martes, 19 de junio de 2018

Ficha del recurso:


Vínculo original en ACM Tech News

Fecha de publicación:

lunes, 16 de abril de 2012

Última actualización:

martes, 19 de junio de 2012

Entrada en el observatorio:

martes, 19 de junio de 2012



Archivado en:

Building a Smarter Forest

The Atlantic (04/11/12) Jared Keller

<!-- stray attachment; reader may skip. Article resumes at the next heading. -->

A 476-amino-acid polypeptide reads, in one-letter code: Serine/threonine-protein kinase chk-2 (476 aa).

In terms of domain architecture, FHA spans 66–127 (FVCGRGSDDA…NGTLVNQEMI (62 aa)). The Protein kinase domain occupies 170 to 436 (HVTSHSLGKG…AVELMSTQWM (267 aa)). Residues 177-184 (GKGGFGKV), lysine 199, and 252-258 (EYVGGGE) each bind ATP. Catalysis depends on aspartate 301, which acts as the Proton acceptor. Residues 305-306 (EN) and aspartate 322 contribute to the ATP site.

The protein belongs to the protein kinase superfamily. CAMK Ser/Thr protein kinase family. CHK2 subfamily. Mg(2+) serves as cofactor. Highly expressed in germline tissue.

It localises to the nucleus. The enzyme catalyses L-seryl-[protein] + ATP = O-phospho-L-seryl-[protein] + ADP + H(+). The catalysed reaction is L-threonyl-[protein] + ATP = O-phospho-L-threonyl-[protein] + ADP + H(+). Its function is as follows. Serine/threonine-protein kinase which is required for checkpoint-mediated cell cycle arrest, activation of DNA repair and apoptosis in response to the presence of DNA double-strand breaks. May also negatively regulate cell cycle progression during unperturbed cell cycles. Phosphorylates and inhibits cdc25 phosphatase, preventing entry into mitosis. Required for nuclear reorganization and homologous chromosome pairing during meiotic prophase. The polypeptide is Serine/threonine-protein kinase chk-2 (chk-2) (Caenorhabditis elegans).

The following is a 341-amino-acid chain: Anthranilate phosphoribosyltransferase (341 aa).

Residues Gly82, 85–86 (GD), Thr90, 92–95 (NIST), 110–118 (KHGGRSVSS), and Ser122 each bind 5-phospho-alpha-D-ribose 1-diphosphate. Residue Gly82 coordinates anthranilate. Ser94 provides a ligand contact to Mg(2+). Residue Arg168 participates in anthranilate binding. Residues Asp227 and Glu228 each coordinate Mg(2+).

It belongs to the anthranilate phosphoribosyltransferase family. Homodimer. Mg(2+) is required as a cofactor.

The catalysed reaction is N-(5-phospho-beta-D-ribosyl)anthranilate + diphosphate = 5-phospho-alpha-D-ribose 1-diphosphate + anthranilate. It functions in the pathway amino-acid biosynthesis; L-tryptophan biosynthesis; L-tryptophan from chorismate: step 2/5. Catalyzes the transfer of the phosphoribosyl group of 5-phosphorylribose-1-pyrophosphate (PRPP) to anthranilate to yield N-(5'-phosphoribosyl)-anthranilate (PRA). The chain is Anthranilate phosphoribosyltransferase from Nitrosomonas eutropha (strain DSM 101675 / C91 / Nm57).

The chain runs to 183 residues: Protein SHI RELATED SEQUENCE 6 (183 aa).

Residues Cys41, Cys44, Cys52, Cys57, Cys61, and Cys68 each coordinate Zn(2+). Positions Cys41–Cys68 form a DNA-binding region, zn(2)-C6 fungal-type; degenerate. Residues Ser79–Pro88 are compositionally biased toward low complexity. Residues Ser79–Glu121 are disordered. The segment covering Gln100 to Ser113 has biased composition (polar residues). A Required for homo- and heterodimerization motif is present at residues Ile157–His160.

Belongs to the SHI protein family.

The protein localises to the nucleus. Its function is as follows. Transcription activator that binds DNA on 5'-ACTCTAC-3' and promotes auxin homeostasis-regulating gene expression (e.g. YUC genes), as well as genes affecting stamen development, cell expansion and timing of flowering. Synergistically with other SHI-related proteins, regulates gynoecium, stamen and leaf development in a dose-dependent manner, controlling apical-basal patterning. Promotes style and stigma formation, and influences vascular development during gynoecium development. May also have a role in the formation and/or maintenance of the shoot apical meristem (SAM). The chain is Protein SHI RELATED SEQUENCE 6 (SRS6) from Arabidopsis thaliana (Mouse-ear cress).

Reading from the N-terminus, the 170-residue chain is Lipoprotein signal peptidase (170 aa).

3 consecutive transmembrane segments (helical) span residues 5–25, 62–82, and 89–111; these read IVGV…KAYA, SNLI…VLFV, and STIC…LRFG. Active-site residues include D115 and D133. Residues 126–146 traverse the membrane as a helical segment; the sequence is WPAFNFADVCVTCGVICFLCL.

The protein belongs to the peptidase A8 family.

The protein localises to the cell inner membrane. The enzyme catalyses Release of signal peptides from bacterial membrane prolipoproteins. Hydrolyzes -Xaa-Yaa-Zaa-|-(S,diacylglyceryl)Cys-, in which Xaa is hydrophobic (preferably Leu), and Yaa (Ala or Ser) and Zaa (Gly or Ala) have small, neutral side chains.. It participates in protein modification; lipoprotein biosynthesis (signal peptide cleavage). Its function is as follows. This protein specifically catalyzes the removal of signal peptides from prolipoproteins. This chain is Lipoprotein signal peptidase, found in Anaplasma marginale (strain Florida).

B.S. Abdur Rahman University computer scientists M.P. Sivaram Kumar and S. Rajasekaran recently published a research paper that says the existing methods for preventing and extinguishing forest fires are inefficient. The researchers argue that a robotic system deployed throughout wooded areas would increase firefighters' ability to identify emerging threats and would more effectively plot the path of a wildfire. The researchers describe a grid-based system of automated drones, designed to detect abnormal changes in temperature and relay data back to a command center. "The automatic forest fire detection and extinguishing system consists of nodes deployed deterministically in a forest area and all the nodes know their location based on coordinate values of a matrix," the paper says. The researchers also say that on-the-ground nodes are much better than existing satellite detection systems that detect fires relatively late. In addition, they note that U.S. federal agencies and wireless carriers are planning to deploy the Wireless Emergency Alerts (WEA) system, which will notify people of severe weather that poses imminent threats to their safety. When added to the WEA system, the researchers' robotic system could provide people with enough advance warning to protect them from natural disasters.